October 24, 2016
It’s been nearly 50 years since the first Honda N600, nicknamed the Serial One and sporting a modest 0.6-liter two-cylinder engine, made its way across the ocean to the United States.
As the first Honda automobile imported for sale in the North America, the N600 helped launch a major market shift that saw small Japanese cars successfully challenge the hegemony of gas guzzlers from the ‘Big Three’ American manufacturers.
Today, the effort to restore that very first N600 is nearly finished. The restoration process, documented in a 12-part video series entitled, ‘Serial One,’ has taken well over a year to complete. After collecting dust in a junk pile for nearly 50 years, it’s safe to say this hidden gem has seen better days.
According to an interview with Tim Mings, the owner of the Serial One, the serial number one vehicle was acquired through a stroke of good luck. Tim Mings originally bought the car along with another older model without realizing that the Serial One was now in his possession. It was not until he began restoring the car that he realized he’d inadvertently purchased the historic vehicle. Honda is currently supporting Mings’ ongoing project to properly restore the Serial One, the Honda N600, to pristine condition.
Frank Ancona Honda President Michael Ancona shares Mings’ vision on preserving the history of Honda, saying:
“We love the history of the cars which is why we have an extensive collection of Historic Honda projects. We enjoy reminiscing on our history as we look forward to the future with new vehicles.”
In the years since the Serial One’s arrival on American shores, Honda has established itself as an international brand that will stand the test of time. To that point, Frank Ancona Honda is lucky enough to own an extensive showroom of classic Honda products like their 1971 Honda Z600 Coupe.
Stop by Frank Ancona Honda today to see this and other pieces of Honda history.
June 15, 2015
Honda has a unique history compared to other automotive brands. Honda started out as a motorcycle company after WWII in Japan and quickly became an engine innovator. In fact, the first few vehicles from Honda all had motorcycle engines under the hood! Frank Ancona Honda wants to showcase the vintage Honda and take a look at the first two production vehicles – the T360 and S500.
Before there was the Honda Ridgeline, the T360 was the Honda pickup truck of the day. The T360 was the first production vehicle ever from Honda, introduced in 1963. It stayed in production until 1967 and 108,920 were made. The T360 had a small 356-cc straight-4 gasoline engine which was also found in the Honda S360 roadster prototype that never made it to production. Top speed was 62 mph with this engine, producing 30 hp at 8,500 rpm.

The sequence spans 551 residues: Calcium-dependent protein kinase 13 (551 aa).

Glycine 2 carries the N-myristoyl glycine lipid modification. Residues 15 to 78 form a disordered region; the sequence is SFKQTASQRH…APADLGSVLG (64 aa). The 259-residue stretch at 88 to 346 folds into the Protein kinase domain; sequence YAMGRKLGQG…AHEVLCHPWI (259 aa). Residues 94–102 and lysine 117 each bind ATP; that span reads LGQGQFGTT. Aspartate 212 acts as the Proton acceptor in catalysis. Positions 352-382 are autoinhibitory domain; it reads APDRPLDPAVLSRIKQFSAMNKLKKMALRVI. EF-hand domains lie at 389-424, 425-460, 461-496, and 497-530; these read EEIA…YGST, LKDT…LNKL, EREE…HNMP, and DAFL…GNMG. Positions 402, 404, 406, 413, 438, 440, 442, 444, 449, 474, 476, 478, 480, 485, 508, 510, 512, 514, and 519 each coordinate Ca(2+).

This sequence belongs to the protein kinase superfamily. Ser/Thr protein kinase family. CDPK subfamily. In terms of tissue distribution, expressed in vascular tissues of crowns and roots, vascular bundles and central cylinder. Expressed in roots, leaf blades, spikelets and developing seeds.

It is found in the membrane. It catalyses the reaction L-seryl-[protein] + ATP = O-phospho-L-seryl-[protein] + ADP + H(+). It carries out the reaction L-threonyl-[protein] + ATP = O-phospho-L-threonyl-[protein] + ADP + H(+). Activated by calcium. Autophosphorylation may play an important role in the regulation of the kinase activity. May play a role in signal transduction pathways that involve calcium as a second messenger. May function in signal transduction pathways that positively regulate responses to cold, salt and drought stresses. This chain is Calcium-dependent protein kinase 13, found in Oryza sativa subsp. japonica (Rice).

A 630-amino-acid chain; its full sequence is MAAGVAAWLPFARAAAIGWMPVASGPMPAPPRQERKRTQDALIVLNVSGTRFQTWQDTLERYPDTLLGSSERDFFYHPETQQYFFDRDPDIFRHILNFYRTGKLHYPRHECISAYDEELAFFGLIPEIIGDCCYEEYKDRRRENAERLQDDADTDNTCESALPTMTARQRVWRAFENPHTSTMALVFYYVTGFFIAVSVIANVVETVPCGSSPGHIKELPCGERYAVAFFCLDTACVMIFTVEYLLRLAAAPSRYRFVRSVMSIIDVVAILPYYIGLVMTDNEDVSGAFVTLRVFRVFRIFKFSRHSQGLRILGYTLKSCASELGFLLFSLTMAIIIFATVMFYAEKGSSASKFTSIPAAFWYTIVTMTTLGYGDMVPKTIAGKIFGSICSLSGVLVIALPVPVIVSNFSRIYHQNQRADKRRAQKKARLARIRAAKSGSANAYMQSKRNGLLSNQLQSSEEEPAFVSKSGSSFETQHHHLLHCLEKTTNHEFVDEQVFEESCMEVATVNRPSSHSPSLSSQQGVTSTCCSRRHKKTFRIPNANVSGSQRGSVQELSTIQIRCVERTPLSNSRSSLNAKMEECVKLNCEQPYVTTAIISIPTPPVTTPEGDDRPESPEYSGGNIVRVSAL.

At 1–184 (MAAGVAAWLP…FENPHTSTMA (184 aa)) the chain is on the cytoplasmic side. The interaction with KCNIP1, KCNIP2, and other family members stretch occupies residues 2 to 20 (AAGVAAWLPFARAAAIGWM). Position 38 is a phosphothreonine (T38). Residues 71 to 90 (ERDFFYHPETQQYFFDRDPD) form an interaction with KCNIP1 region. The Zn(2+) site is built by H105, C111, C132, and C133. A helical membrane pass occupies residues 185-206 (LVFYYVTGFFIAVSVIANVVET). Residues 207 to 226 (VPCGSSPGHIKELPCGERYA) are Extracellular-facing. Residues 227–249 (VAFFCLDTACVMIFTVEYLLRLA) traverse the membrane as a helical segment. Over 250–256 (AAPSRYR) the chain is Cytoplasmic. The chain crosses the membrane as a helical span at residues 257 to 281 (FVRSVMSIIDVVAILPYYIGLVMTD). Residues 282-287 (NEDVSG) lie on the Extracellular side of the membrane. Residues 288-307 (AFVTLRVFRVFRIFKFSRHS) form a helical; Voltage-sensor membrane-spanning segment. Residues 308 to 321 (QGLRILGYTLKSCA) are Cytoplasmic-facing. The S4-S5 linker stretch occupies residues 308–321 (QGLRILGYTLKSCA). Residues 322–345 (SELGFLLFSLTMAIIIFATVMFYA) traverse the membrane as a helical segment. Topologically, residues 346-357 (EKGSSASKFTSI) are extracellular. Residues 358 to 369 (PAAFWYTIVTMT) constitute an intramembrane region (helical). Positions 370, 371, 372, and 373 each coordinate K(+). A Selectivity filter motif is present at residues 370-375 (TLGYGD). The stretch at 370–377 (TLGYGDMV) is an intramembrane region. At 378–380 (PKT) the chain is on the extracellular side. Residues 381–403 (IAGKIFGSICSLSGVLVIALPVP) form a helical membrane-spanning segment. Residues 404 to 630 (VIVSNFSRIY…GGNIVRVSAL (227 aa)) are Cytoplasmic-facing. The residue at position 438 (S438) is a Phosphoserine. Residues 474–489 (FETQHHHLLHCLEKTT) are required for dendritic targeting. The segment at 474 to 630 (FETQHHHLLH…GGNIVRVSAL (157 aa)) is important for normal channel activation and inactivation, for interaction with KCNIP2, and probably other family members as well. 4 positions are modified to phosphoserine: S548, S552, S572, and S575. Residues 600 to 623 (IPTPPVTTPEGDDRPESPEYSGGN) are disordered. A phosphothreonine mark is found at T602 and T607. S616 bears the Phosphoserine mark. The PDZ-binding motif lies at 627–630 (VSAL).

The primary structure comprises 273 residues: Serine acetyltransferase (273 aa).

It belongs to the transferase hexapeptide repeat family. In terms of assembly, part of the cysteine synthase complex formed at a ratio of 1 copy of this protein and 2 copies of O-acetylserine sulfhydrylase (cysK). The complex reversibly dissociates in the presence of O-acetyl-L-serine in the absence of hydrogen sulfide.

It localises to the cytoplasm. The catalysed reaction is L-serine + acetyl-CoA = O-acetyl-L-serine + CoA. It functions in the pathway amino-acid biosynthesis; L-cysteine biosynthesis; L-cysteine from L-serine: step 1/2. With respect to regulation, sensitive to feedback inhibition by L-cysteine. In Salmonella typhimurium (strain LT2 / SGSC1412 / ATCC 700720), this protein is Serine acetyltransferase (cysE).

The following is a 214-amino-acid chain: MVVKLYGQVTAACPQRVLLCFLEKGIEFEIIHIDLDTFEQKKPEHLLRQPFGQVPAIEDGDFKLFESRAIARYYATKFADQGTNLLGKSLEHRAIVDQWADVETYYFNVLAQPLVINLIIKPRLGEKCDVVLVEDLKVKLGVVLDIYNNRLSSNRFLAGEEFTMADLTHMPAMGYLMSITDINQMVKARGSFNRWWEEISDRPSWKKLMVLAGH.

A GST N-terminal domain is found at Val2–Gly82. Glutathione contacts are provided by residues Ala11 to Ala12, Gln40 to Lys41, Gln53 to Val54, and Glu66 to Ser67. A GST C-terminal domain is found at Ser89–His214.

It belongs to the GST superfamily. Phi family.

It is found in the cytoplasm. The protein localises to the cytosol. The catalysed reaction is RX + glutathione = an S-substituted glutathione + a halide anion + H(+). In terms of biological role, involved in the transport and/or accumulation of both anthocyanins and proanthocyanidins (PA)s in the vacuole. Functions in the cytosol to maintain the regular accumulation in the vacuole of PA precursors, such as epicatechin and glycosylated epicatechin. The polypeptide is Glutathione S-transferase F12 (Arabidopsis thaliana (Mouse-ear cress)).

The T360 is a very small pickup because of Kei regulations. Kei allowed the T360 to be in a lower tax bracket, so Honda followed regulations that restricted the size of the truck. There were no color choices – people who bought the T360 could only purchase the “May Blue” color.
The T360 was a rear wheel drive pickup and was offered in three different styles. The T360F was a flatbed, the T360H was a flatbed with folding sides and the T360V was a covered van. A rare version of the T360 is called the Snow Crawler which had tracked propulsion units in the back. it was a useful car for Japanese climate and terrain, but its price tag was hefty, so they were only seen in certain areas of northern Japan.
The T360 was the start of the Honda automobile line and its pickup popularity spurred the T500, a similar pickup truck that was slightly larger in many ways. The T500 had a 38 hp 531 cc version of the T360 engine with a top speed of 65 mph delivering 7,500 rpm with a redline at 9,000 rpm. The T500 was also 20 centimeters longer than the T360. Instead of “May Blue,” the T500 trucks were all painted “Moss Green.”
The Honda S500 is the second automobile to be put into production and is also the first sports car that Honda produced. A sports car was a natural option for Honda’s new automobile line since they started as a motorcycle company. The S500 has chain-driven rear wheels and four-speed manual transmission point heavily to Honda’s background and expertise in motorcycles.
The engine was another high-tech motorcycle engine with a dual overhead cam straight-4 with four carburettors. The engine is a 531 cc and produced 44 hp at 8000 rpm and a redline of 9,500 rpm. The S500 engine was meant to displace the 492 cc that was supposed to be in the S360 that never reached production. The S500 was a mere 1500 lb and could reach a top speed of 80 mph.
Honda innovated with the S500 and impressed with the four-wheel independent suspension, front torsion bars and rear diagonal coilover shock absorbers. The S500 was so unique that many competitors raced to get their own version of the sports car, including Toyota.
The S500 was released four months after the T360 in 1963 but was only in production for one year. 1,363 Honda S500 were produced, making the sports car a complete rarity. In 1963, the S500 cost $1,275 and also came with a hardtop version that was slightly pricier.